But now I am worried about him going into the office with people I don’t know. People outside our bubble. In a building whose ventilation system may it may not be good. This afternoon and evening I participated in three consecutive online meetings. During the first one, related to one of my clients, someone announced that she had heard from someone who worked at the Pentagon that the whole country was going to shut down for two weeks except for hospitals. While I doubt this was anything but wishful thinking that our government was suddenly going to take the coronavirus seriously and do something to save lives, the idea kind of freaked me out, if only because I imagined it would spark some sort of insurrection by the people who believe wearing masks infringes on their individual liberty.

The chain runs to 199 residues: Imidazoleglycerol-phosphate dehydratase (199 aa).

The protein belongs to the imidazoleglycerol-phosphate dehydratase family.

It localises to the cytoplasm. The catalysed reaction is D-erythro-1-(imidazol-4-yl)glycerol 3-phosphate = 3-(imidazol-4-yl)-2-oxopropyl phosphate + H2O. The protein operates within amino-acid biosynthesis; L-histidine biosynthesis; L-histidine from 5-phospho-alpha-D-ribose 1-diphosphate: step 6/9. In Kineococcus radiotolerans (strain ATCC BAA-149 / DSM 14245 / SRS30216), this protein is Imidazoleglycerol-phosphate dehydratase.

The second video call was a school board meeting during which members of the public were invited to voice their opinions about the proposed learning models for the fall. Last month the school system announced that the options would be 100% distance learning and a hybrid of distance learning and two days a week of in-person school. Parents were asked to choose a model for their children by July 20. Then Tuesday they announced that everyone would do 100% distance learning until at least October or November and then some magic formula would be used to transition to the original plan. Everyone is freaking out about all this. I get it. No one knows what will happen. People want their kids and families to be safe. People want their kids’ and their lives to go back to “normal.” But there is no normal anymore. Teachers are pleading for a plan that doesn’t require them to choose between their health and their jobs. At the meeting tonight, the vast majority of testimonies were in favor of distance learning or another community-created plan. Many of the callers were teachers. Only a few people were in favor of full-time in-person school, which is what the Trump administration would prefer, despite the continued surge in cases nationwide and mounting evidence that Covid-19 does affect kids. I was relieved, at least, that the callers were all respectful and reasoned in their statements. This was in sharp contrast to the Facebook comments during Tuesday’s briefing from the superintendent where most parents came across as self-centered and entitled, not to mention rude and disrespectful. I sure wouldn’t want the job of school administrator right now. Under the best of circumstances it is impossible to please everyone, but now when everyone is traumatized and panicked, there’s a whole new level of demands.